The Enemy have made no secret of their intentions, the sun going down after ten years and four studio albums as the indie-rock three piece for a variety of reasons. A “lack of exposure” being mentioned most regularly. Since their explosion onto the scene with We’ll Live and Die in These Towns in 2007, the music industry has altered somewhat. Mainstream TV and Radio have rid themselves of a “place” for the majority of acts of similar genres – negatively affecting bands and musicians and leaving music lovers with an unfed appetite. Laced with family, friends, loved ones and devoted fans the night saw an out-pouring of passion for the works of The Enemy and heartfelt disappointment at the loss the music scene is facing.
Remaining true to their second album title Music For the People, The Enemy gifted fans with a real showcase of a set list, playing every track from their first album as described by Tom as “the one which means the most to you all.” Acclaimed in 2007 by NME as ‘the act most likely to break your windows’ this show was no different. Each song played as if their lives depended on it and celebrated by fans as truly a vital part of theirs. Sentimental tracks such as ‘Happy Birthday Jane’ turned the crowds to putty in the trios hands, palpable emotion wrapped the audience before belters such as ’40 Days and 40 Nights’ served as a sudden reminder why fans allowed these Coventry boys to soundtrack their existence.
Introducing tracks for their final studio album It’s Automatic, Tom aired his disappointment for the lack of exposure however lost all concern for this following absorbance of the crowds hunger for their art.
Flares filled the air, clouding the mosh pits appearing like sink holes dotted throughout the venue – many a crowd surfer battled over the erratic gathering. The Enemy’s anthology of true-to-life tales, emotion that’s cool to admit and the story of their followers youth shook Coventry.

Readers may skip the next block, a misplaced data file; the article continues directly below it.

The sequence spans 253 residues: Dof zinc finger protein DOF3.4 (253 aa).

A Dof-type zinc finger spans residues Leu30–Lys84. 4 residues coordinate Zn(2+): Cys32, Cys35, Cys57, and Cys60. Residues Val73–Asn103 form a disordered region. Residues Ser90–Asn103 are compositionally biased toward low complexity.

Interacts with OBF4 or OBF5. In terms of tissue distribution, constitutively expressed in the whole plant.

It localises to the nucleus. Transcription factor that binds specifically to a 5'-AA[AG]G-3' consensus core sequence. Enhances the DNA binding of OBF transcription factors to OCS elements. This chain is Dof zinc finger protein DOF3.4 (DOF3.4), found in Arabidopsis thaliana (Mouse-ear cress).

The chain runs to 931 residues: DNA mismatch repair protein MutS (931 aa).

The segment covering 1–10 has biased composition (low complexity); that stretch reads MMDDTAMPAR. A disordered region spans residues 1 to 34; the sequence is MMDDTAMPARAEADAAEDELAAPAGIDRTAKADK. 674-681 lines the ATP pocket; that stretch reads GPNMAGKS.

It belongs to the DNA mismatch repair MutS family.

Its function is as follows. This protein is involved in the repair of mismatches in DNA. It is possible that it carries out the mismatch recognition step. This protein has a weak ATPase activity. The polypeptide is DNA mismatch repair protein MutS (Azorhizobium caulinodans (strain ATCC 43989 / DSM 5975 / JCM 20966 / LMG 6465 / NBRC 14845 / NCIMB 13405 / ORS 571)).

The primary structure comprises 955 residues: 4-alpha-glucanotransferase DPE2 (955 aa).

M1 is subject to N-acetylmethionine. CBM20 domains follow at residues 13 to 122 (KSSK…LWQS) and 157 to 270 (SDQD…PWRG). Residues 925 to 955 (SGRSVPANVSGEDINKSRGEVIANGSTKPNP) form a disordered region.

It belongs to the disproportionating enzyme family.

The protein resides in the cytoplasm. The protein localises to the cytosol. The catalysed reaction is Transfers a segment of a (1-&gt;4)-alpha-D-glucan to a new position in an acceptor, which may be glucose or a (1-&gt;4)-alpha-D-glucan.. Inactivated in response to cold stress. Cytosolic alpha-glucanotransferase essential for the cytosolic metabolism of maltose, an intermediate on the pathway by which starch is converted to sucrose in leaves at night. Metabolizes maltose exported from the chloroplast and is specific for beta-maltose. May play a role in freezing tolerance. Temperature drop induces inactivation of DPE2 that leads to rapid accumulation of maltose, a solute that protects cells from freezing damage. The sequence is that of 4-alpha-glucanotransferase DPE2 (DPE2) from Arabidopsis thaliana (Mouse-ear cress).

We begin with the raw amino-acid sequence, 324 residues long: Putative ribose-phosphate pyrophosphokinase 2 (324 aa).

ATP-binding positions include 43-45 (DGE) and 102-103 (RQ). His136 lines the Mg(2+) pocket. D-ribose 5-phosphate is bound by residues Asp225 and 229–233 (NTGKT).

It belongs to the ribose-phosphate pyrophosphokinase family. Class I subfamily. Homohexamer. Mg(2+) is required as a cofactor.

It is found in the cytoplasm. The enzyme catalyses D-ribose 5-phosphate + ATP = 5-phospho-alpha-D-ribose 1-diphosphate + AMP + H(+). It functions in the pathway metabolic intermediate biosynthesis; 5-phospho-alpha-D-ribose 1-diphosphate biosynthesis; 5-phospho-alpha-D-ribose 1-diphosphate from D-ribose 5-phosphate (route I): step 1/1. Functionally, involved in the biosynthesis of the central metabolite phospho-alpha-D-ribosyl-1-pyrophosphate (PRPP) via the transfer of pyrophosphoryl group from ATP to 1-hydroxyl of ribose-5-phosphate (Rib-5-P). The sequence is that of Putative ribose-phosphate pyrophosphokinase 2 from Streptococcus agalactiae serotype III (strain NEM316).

The Empire housed a breathtaking atmosphere, rivalling that of shows played by all time greats. Lyrics of ‘This Song’ constantly bounced throughout the night, exploding during the bands performance of the track; an unforgettable moment for all present.
This gig sits towards the final stretch of their farewell tour and will no doubt be unforgotten by everyone in attendance. As emotional for the audience as for the band, many tears were shed but nothing was left behind in the celebration of their accomplishments. Lapping up every last beat and holding on to every last chord the audience departed in reverie. A piece shall always be missing from the jigsaw of the music scene, however will be replaced by fans and followers handing down The Enemy‘s creations. It may be goodbye from the band, but it’s the start of their legacy which will be sewn through generations.
Photographs by Sachin Jethwa